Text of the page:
Okay, so you have not given into temptation and despite all the parties and potlucks, you are not overeating during the holidays. Are you washing your hands regularly and do you have a designated driver, if you party and drink?
The celebratory time of the year also means alcohol is flowing and with flu season there are plenty of germs at the office party and at your relatives’ homes.
Being cognizant of general safety and the potential of passing along sickness is also important during the holiday season, according to Doug Campos-Outcalt, MD, chair of the department of Family, Community and Preventive Medicine at the University of Arizona College of Medicine – Phoenix.
“Of course you should try to avoid overeating during this time of year,” said Dr. Campos-Outcalt. “But it’s also critical to avoid drinking and driving, making sure you are safe when traveling and practicing good hygiene to stay clear of the flu.”
Dr. Campos-Outcalt noted that in addition to being flu season, there are always potential pathogens lurking when groups of people congregate. One such illness is pertussis, or whooping cough, which parents and grandparents can pass on to infants. There is now an adult vaccine that protects against whooping cough.
“It is not too late to get your flu shot and make sure all your family members are up-to-date on all their vaccinations,” said Dr. Campos-Outcalt. “An often overlooked benefit of vaccines is to protect those who are vulnerable to infectious illness due to immune system dysfunction and who cannot be vaccinated or in whom vaccines are less effective. An example is influenza among the elderly.
“One of the best ways to protect grandparents against this leading cause of infectious disease death in the elderly is to vaccinate the entire family,” Dr. Campos-Outcalt adds. “And, while it is difficult for sick family members to stay at home and miss all the festivities, those who are ill should do all possible to avoid exposing others. This can include careful covering of coughs and sneezes and frequent hand washing as well as maintaining some social distancing.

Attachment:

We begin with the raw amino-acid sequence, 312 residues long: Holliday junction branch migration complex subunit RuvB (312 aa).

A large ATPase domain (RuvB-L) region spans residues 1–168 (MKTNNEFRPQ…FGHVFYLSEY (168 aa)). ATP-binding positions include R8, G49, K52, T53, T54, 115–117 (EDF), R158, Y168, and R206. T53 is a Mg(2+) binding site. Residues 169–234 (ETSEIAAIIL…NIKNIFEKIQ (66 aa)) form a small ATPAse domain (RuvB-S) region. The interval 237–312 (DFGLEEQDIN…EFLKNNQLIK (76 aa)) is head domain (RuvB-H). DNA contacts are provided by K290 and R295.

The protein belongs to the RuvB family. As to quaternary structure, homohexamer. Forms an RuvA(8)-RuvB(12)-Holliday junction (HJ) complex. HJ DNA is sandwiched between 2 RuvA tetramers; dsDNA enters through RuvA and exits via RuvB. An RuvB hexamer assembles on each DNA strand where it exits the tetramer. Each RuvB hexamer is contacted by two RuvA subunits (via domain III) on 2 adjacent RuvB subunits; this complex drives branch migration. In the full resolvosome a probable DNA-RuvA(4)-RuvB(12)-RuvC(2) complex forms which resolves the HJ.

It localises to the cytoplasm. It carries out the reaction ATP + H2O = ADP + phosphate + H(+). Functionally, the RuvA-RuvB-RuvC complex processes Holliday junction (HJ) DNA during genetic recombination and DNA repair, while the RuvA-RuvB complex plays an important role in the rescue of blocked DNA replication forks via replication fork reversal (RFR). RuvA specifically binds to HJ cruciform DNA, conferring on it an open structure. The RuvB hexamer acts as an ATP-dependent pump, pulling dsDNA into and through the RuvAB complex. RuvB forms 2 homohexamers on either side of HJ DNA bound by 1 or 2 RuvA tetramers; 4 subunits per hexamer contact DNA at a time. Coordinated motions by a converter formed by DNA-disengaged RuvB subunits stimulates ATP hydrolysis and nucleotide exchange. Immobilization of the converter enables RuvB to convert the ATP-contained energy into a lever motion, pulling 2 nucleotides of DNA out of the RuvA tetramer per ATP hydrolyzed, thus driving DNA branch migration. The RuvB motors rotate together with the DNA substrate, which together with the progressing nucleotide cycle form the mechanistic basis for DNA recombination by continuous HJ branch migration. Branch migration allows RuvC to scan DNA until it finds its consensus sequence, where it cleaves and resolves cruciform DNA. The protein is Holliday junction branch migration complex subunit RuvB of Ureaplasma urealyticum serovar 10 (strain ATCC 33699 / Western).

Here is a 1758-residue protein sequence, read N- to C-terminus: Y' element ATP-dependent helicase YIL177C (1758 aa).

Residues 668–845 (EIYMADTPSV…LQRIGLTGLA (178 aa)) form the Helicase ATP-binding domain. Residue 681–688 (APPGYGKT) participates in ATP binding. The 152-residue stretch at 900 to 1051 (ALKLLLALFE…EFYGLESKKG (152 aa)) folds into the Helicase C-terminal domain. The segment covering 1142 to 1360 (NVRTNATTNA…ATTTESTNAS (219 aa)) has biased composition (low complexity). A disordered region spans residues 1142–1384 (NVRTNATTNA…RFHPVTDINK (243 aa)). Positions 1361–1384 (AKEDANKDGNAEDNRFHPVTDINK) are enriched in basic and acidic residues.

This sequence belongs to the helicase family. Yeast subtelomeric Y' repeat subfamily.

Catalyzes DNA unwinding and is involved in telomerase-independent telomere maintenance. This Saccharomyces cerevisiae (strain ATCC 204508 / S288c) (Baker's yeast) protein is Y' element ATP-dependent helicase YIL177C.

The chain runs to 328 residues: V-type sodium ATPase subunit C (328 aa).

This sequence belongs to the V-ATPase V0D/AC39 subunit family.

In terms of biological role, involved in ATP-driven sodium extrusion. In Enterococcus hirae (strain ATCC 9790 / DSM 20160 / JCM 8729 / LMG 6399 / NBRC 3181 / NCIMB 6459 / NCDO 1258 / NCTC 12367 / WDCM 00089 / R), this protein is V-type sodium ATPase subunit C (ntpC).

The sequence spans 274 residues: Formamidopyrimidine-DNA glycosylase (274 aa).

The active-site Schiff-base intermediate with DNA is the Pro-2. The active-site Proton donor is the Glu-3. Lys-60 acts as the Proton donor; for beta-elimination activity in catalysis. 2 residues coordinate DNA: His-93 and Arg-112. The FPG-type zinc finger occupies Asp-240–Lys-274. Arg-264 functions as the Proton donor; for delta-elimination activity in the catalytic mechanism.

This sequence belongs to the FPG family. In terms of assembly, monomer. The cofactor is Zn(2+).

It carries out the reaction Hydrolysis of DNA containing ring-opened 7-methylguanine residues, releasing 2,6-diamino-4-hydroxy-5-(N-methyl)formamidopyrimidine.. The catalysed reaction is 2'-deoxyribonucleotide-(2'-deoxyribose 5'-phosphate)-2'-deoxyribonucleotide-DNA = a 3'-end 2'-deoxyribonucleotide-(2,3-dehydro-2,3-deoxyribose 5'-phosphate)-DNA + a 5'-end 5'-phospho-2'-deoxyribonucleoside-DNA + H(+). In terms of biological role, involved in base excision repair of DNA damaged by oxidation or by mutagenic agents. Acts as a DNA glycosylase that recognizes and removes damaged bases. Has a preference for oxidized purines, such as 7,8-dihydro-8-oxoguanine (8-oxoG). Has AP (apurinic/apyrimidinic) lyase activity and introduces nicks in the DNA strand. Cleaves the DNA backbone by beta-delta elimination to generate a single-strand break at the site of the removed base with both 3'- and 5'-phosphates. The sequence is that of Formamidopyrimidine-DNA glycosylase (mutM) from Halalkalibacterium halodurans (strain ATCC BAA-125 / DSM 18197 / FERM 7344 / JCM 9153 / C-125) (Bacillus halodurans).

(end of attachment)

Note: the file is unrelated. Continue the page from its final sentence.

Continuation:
In Dr. Campos-Outcalt’s words, “Do eat (in moderation), drink (but don’t drive) and be merry, (but don’t spread infectious diseases).”
As far as that other overindulgence goes, Gayle McCartney, MPH, a registered dietitian and educator, said “mindful eating” is an important point to remember around this time of year.
“With so much food around at holidays, it is tempting to eat without being hungry,” said McCartney, who has been an educator with the University of Arizona Cancer Center. “The trick is to pay attention before eating and assess your hunger. ‘Eat when you're hungry ... stop when you're not’ is a good rule. Rather than feel guilty, stay "mindful" and eat only when hungry...and stop before that "full" feeling. This helps you control total intake, regardless of what types of food you're eating.”
Among the other advice they give is eat a few bites rather than an entire portion, which saves calories and still lets you eat what you want.
“Like exercise, healthy eating is a matter of choosing what will work for you and implementing it,” McCartney said. “It's a great time to enlist another buddy for some accountability and focus on what you want to do rather than what you want to avoid.”